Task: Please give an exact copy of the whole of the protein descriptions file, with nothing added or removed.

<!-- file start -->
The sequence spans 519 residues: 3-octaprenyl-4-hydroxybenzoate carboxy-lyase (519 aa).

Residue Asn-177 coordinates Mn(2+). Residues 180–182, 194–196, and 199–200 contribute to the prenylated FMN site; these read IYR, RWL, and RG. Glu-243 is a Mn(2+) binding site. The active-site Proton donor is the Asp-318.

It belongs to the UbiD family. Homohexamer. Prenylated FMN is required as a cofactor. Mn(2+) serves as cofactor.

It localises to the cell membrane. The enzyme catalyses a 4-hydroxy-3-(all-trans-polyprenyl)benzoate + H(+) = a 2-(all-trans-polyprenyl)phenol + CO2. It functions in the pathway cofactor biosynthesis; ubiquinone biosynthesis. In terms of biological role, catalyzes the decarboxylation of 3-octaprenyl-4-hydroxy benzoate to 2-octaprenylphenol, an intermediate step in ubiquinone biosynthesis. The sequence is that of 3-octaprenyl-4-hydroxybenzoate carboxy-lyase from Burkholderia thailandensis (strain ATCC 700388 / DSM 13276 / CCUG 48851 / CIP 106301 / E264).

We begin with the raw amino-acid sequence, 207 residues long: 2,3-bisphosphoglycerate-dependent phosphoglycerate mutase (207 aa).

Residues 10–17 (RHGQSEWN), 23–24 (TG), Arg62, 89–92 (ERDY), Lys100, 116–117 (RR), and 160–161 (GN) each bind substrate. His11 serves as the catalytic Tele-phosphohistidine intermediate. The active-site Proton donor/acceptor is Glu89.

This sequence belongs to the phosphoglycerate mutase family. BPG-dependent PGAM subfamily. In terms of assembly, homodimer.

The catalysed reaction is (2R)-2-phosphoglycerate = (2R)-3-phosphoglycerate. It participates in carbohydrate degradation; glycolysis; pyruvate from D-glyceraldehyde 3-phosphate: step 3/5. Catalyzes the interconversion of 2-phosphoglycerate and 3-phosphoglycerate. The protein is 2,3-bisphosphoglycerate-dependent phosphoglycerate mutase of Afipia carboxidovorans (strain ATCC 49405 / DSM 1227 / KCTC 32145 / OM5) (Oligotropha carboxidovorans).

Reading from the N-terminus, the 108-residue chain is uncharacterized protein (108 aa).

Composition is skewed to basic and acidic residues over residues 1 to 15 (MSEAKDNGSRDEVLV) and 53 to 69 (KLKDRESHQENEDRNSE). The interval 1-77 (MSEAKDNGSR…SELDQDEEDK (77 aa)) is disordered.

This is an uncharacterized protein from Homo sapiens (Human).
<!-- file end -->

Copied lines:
The sequence spans 519 residues: 3-octaprenyl-4-hydroxybenzoate carboxy-lyase (519 aa).

Residue Asn-177 coordinates Mn(2+). Residues 180–182, 194–196, and 199–200 contribute to the prenylated FMN site; these read IYR, RWL, and RG. Glu-243 is a Mn(2+) binding site. The active-site Proton donor is the Asp-318.

It belongs to the UbiD family. Homohexamer. Prenylated FMN is required as a cofactor. Mn(2+) serves as cofactor.

It localises to the cell membrane. The enzyme catalyses a 4-hydroxy-3-(all-trans-polyprenyl)benzoate + H(+) = a 2-(all-trans-polyprenyl)phenol + CO2. It functions in the pathway cofactor biosynthesis; ubiquinone biosynthesis. In terms of biological role, catalyzes the decarboxylation of 3-octaprenyl-4-hydroxy benzoate to 2-octaprenylphenol, an intermediate step in ubiquinone biosynthesis. The sequence is that of 3-octaprenyl-4-hydroxybenzoate carboxy-lyase from Burkholderia thailandensis (strain ATCC 700388 / DSM 13276 / CCUG 48851 / CIP 106301 / E264).

We begin with the raw amino-acid sequence, 207 residues long: 2,3-bisphosphoglycerate-dependent phosphoglycerate mutase (207 aa).

Residues 10–17 (RHGQSEWN), 23–24 (TG), Arg62, 89–92 (ERDY), Lys100, 116–117 (RR), and 160–161 (GN) each bind substrate. His11 serves as the catalytic Tele-phosphohistidine intermediate. The active-site Proton donor/acceptor is Glu89.

This sequence belongs to the phosphoglycerate mutase family. BPG-dependent PGAM subfamily. In terms of assembly, homodimer.

The catalysed reaction is (2R)-2-phosphoglycerate = (2R)-3-phosphoglycerate. It participates in carbohydrate degradation; glycolysis; pyruvate from D-glyceraldehyde 3-phosphate: step 3/5. Catalyzes the interconversion of 2-phosphoglycerate and 3-phosphoglycerate. The protein is 2,3-bisphosphoglycerate-dependent phosphoglycerate mutase of Afipia carboxidovorans (strain ATCC 49405 / DSM 1227 / KCTC 32145 / OM5) (Oligotropha carboxidovorans).

Reading from the N-terminus, the 108-residue chain is uncharacterized protein (108 aa).

Composition is skewed to basic and acidic residues over residues 1 to 15 (MSEAKDNGSRDEVLV) and 53 to 69 (KLKDRESHQENEDRNSE). The interval 1-77 (MSEAKDNGSR…SELDQDEEDK (77 aa)) is disordered.

This is an uncharacterized protein from Homo sapiens (Human).